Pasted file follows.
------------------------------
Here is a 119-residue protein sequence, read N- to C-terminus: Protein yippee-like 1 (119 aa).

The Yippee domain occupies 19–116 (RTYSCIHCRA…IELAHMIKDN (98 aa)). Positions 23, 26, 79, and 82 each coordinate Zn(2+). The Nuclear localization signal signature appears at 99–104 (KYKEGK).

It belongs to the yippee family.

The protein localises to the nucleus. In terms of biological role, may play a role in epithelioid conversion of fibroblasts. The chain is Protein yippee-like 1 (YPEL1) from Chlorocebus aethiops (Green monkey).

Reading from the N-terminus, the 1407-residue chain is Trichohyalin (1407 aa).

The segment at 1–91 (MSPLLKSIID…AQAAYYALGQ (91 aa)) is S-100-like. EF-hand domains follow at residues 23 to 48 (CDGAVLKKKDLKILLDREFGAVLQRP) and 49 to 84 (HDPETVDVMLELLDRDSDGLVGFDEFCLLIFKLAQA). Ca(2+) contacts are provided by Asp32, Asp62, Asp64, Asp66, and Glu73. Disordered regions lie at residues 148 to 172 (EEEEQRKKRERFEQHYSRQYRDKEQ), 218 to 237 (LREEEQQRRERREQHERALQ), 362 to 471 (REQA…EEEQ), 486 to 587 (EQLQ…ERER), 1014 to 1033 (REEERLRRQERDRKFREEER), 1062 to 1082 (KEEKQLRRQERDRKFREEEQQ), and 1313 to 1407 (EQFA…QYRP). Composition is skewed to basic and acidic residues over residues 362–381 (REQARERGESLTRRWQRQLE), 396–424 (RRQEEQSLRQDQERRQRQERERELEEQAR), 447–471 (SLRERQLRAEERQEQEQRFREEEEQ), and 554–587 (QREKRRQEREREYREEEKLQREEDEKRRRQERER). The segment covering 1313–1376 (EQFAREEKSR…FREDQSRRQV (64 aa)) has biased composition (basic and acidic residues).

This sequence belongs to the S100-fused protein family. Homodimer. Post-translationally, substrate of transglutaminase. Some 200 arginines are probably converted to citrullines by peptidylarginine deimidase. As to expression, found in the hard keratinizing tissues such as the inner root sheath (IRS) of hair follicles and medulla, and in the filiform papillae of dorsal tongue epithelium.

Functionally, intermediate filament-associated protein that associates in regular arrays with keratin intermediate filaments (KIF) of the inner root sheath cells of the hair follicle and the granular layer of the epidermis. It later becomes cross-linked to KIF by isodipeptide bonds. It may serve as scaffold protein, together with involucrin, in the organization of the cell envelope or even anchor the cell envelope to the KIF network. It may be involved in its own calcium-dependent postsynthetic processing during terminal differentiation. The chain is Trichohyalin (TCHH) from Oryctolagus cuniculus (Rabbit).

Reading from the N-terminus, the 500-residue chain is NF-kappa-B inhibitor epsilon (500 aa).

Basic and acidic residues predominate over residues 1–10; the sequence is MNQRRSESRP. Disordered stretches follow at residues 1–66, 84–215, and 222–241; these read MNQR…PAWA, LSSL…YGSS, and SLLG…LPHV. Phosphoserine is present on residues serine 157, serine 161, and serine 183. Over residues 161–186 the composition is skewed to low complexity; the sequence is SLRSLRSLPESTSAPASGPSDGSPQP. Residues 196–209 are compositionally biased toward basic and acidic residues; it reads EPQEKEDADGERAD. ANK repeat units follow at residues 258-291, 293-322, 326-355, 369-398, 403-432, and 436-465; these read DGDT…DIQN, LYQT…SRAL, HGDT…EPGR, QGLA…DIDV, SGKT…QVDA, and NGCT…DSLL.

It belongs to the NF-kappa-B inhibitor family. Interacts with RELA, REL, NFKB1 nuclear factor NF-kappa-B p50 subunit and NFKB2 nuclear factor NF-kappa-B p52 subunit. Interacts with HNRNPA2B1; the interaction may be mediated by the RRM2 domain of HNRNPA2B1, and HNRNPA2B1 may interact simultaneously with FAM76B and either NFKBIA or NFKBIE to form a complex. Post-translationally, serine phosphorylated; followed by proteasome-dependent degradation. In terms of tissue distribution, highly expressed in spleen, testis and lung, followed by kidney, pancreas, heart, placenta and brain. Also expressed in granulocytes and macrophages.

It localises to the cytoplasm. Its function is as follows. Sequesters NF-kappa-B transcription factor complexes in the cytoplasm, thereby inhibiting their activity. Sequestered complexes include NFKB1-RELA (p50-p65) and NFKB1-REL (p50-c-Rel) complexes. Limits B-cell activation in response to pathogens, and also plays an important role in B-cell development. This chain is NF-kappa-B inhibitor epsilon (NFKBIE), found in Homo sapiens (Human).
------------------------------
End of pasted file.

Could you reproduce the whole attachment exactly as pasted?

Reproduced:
Here is a 119-residue protein sequence, read N- to C-terminus: Protein yippee-like 1 (119 aa).

The Yippee domain occupies 19–116 (RTYSCIHCRA…IELAHMIKDN (98 aa)). Positions 23, 26, 79, and 82 each coordinate Zn(2+). The Nuclear localization signal signature appears at 99–104 (KYKEGK).

It belongs to the yippee family.

The protein localises to the nucleus. In terms of biological role, may play a role in epithelioid conversion of fibroblasts. The chain is Protein yippee-like 1 (YPEL1) from Chlorocebus aethiops (Green monkey).

Reading from the N-terminus, the 1407-residue chain is Trichohyalin (1407 aa).

The segment at 1–91 (MSPLLKSIID…AQAAYYALGQ (91 aa)) is S-100-like. EF-hand domains follow at residues 23 to 48 (CDGAVLKKKDLKILLDREFGAVLQRP) and 49 to 84 (HDPETVDVMLELLDRDSDGLVGFDEFCLLIFKLAQA). Ca(2+) contacts are provided by Asp32, Asp62, Asp64, Asp66, and Glu73. Disordered regions lie at residues 148 to 172 (EEEEQRKKRERFEQHYSRQYRDKEQ), 218 to 237 (LREEEQQRRERREQHERALQ), 362 to 471 (REQA…EEEQ), 486 to 587 (EQLQ…ERER), 1014 to 1033 (REEERLRRQERDRKFREEER), 1062 to 1082 (KEEKQLRRQERDRKFREEEQQ), and 1313 to 1407 (EQFA…QYRP). Composition is skewed to basic and acidic residues over residues 362–381 (REQARERGESLTRRWQRQLE), 396–424 (RRQEEQSLRQDQERRQRQERERELEEQAR), 447–471 (SLRERQLRAEERQEQEQRFREEEEQ), and 554–587 (QREKRRQEREREYREEEKLQREEDEKRRRQERER). The segment covering 1313–1376 (EQFAREEKSR…FREDQSRRQV (64 aa)) has biased composition (basic and acidic residues).

This sequence belongs to the S100-fused protein family. Homodimer. Post-translationally, substrate of transglutaminase. Some 200 arginines are probably converted to citrullines by peptidylarginine deimidase. As to expression, found in the hard keratinizing tissues such as the inner root sheath (IRS) of hair follicles and medulla, and in the filiform papillae of dorsal tongue epithelium.

Functionally, intermediate filament-associated protein that associates in regular arrays with keratin intermediate filaments (KIF) of the inner root sheath cells of the hair follicle and the granular layer of the epidermis. It later becomes cross-linked to KIF by isodipeptide bonds. It may serve as scaffold protein, together with involucrin, in the organization of the cell envelope or even anchor the cell envelope to the KIF network. It may be involved in its own calcium-dependent postsynthetic processing during terminal differentiation. The chain is Trichohyalin (TCHH) from Oryctolagus cuniculus (Rabbit).

Reading from the N-terminus, the 500-residue chain is NF-kappa-B inhibitor epsilon (500 aa).

Basic and acidic residues predominate over residues 1–10; the sequence is MNQRRSESRP. Disordered stretches follow at residues 1–66, 84–215, and 222–241; these read MNQR…PAWA, LSSL…YGSS, and SLLG…LPHV. Phosphoserine is present on residues serine 157, serine 161, and serine 183. Over residues 161–186 the composition is skewed to low complexity; the sequence is SLRSLRSLPESTSAPASGPSDGSPQP. Residues 196–209 are compositionally biased toward basic and acidic residues; it reads EPQEKEDADGERAD. ANK repeat units follow at residues 258-291, 293-322, 326-355, 369-398, 403-432, and 436-465; these read DGDT…DIQN, LYQT…SRAL, HGDT…EPGR, QGLA…DIDV, SGKT…QVDA, and NGCT…DSLL.

It belongs to the NF-kappa-B inhibitor family. Interacts with RELA, REL, NFKB1 nuclear factor NF-kappa-B p50 subunit and NFKB2 nuclear factor NF-kappa-B p52 subunit. Interacts with HNRNPA2B1; the interaction may be mediated by the RRM2 domain of HNRNPA2B1, and HNRNPA2B1 may interact simultaneously with FAM76B and either NFKBIA or NFKBIE to form a complex. Post-translationally, serine phosphorylated; followed by proteasome-dependent degradation. In terms of tissue distribution, highly expressed in spleen, testis and lung, followed by kidney, pancreas, heart, placenta and brain. Also expressed in granulocytes and macrophages.

It localises to the cytoplasm. Its function is as follows. Sequesters NF-kappa-B transcription factor complexes in the cytoplasm, thereby inhibiting their activity. Sequestered complexes include NFKB1-RELA (p50-p65) and NFKB1-REL (p50-c-Rel) complexes. Limits B-cell activation in response to pathogens, and also plays an important role in B-cell development. This chain is NF-kappa-B inhibitor epsilon (NFKBIE), found in Homo sapiens (Human).